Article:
Indiana Governor Mitch Daniels vetoed incentives for filmmakers and vowed to sign an increase of the state’s cigarette tax this week.
Incentives for the film industry are nothing but a giveaway to Hollywood filmmakers, but are popular with lawmakers because they bring big budget productions to their state. The highly-visible productions allow lawmakers to take credit for newly created, however temporary, jobs, while at the same time they get to hobnob with Hollywood stars. It is a win-win for lawmakers, but an increased taxA tax is a mandatory payment or charge collected by local, state, and national governments from individuals or businesses to cover the costs of general government services, goods, and activities. bill for the rest of us.
Targeted tax incentives erode the tax baseThe tax base is the total amount of income, property, assets, consumption, transactions, or other economic activity subject to taxation by a tax authority. A narrow tax base is non-neutral and inefficient. A broad tax base reduces tax administration costs and allows more revenue to be raised at lower rates. , forcing higher rates for those not lucky enough to win political favor. Governor Daniels did the right thing by vetoing the bill and should do so for all such bills in the future-no matter the amount or the recipient of the credit-because they are bad policy.
Indiana is one of a growing number of states increasing cigarette taxes to pay for health care expenditures. Raising cigarette taxes rarely brings in the anticipated increased revenue because people shift their purchases to other states or to the internet. Increased excise taxAn excise tax is a tax imposed on a specific good or activity. Excise taxes are commonly levied on cigarettes, alcoholic beverages, soda, gasoline, insurance premiums, amusement activities, and betting, and typically make up a relatively small and volatile portion of state and local and, to a lesser extent, federal tax collections. es also hurt businesses when customers shift their purchases elsewhere.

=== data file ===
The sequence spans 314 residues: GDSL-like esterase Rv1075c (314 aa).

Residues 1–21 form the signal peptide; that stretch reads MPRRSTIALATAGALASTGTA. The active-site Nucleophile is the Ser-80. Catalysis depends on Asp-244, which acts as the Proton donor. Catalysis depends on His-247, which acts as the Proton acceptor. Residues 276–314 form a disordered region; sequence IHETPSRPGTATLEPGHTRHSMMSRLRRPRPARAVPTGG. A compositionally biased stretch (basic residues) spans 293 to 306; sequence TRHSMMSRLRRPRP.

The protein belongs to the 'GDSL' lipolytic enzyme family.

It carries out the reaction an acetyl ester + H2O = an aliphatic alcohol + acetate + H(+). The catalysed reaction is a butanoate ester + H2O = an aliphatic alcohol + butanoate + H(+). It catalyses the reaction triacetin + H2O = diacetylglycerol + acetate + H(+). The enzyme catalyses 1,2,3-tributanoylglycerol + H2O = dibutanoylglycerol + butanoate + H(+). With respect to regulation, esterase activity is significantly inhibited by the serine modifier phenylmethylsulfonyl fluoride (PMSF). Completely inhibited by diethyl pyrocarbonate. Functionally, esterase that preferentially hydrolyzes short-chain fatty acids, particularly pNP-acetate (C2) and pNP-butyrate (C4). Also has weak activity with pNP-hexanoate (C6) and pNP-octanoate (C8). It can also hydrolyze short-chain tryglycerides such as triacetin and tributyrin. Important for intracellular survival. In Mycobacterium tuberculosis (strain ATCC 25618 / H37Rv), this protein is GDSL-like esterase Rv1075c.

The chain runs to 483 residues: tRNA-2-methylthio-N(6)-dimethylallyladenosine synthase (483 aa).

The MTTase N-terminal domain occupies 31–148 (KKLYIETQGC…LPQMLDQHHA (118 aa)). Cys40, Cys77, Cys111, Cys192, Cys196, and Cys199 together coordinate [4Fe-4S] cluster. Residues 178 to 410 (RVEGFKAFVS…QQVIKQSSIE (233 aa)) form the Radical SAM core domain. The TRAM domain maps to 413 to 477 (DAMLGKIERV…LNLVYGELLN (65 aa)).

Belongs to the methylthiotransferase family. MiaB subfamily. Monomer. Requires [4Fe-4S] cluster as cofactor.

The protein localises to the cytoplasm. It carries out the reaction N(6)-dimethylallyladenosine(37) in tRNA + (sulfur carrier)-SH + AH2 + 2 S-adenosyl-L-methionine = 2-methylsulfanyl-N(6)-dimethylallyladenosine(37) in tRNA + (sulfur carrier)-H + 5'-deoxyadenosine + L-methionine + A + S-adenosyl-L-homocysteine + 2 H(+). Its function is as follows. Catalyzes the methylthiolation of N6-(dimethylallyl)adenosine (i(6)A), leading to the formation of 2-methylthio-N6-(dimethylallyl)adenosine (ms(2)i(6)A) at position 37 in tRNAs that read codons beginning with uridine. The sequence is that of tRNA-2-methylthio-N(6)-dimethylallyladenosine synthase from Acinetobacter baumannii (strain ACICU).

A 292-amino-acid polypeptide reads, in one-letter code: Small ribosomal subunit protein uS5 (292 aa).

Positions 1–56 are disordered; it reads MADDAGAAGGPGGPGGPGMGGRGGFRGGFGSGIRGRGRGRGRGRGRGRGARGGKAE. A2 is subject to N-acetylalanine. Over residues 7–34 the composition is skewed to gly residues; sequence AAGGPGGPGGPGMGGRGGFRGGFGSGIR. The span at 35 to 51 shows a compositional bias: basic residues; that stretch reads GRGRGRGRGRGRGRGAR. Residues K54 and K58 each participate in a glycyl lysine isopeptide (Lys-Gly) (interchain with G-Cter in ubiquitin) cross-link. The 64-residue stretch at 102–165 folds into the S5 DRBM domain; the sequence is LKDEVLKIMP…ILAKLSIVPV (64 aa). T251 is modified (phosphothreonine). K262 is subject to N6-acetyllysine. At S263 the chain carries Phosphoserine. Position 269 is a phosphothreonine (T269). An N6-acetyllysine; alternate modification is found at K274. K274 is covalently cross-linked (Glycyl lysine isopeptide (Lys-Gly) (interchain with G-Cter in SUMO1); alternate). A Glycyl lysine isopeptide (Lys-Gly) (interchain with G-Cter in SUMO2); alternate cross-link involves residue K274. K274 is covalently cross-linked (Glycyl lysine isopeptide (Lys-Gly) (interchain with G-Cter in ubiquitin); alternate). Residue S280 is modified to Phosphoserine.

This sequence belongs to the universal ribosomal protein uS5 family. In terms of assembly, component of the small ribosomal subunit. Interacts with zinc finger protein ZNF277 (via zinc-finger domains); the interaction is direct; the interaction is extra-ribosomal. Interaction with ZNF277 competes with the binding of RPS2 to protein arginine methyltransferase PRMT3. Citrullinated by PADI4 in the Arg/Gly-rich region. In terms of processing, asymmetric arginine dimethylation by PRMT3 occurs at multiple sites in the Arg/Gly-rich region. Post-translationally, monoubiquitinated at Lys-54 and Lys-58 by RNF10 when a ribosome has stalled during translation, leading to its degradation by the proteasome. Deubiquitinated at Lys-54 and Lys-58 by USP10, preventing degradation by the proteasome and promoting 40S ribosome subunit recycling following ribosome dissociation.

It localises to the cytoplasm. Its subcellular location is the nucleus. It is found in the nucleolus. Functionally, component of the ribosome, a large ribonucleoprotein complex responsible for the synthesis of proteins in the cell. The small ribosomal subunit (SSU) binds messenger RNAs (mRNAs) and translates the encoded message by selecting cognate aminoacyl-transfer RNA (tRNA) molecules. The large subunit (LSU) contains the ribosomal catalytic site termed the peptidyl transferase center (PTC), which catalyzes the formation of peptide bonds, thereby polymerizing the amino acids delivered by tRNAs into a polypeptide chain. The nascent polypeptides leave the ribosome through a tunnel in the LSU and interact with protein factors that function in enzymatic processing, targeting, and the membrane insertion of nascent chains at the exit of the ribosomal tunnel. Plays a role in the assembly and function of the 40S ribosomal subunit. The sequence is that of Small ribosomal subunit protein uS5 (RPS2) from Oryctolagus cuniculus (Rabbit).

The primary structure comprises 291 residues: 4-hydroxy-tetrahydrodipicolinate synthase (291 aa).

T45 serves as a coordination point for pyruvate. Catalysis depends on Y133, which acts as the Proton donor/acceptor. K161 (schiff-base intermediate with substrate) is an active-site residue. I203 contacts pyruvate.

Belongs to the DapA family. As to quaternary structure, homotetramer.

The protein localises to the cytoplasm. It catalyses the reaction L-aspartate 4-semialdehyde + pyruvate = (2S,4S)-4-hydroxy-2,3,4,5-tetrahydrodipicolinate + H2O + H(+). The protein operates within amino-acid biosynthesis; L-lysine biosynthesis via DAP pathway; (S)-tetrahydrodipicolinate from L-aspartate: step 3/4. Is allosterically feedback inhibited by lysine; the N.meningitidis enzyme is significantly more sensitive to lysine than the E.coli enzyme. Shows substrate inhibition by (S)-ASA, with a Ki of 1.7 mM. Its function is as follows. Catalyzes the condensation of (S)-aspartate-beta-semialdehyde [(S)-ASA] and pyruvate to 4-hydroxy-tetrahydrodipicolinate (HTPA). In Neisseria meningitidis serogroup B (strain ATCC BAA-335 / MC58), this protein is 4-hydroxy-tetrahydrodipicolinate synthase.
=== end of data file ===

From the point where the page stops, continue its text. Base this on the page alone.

Although it may be desirable to provide health care for those without it, it is unfair to pay for a broad social program that will benefit many people by taxing a narrow portion of the population. If Indiana wants to fund health care everyone should pitch in– not just smokers. Excise taxes should only be levied at a value equal to the social cost imposed on society, and studies have shown it is much less than the excise tax in most states, including Indiana’s now 99.5 cent tax.Share